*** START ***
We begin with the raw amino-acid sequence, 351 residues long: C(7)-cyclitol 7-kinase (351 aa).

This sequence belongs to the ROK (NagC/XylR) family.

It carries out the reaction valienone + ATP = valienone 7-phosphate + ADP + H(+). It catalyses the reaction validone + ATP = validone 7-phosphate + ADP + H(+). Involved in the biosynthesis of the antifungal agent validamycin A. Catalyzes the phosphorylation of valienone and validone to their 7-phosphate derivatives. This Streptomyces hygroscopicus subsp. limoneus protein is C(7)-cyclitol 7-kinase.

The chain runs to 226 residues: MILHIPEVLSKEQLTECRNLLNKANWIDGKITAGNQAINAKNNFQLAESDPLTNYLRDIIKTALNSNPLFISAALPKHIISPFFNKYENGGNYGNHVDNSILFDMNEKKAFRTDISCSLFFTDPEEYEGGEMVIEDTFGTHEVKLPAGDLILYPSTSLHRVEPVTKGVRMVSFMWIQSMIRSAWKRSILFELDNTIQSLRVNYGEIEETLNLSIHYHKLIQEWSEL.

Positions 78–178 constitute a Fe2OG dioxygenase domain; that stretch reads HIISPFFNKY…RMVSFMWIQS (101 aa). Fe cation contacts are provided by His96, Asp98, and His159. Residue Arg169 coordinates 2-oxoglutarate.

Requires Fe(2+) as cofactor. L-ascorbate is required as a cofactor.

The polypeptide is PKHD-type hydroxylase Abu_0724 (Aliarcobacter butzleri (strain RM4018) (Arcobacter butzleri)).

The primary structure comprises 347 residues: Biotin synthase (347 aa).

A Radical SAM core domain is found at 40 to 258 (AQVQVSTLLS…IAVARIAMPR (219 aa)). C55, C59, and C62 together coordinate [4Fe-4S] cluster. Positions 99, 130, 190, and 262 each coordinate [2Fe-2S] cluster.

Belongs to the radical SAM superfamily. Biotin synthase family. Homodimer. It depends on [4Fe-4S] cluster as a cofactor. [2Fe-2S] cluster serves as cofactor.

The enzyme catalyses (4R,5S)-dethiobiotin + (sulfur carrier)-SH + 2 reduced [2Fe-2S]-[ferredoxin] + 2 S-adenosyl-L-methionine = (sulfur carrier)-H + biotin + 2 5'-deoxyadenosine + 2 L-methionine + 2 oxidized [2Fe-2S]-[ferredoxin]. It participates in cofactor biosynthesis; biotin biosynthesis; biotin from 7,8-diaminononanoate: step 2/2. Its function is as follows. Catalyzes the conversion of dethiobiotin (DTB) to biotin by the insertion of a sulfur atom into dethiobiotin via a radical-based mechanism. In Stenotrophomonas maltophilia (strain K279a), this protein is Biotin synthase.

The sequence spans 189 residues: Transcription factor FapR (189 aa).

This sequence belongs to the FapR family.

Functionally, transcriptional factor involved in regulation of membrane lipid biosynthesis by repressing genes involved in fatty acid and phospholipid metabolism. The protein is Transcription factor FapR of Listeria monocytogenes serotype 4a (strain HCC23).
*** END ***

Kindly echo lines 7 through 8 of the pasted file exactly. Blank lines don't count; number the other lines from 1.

The polypeptide is PKHD-type hydroxylase Abu_0724 (Aliarcobacter butzleri (strain RM4018) (Arcobacter butzleri)).

The primary structure comprises 347 residues: Biotin synthase (347 aa).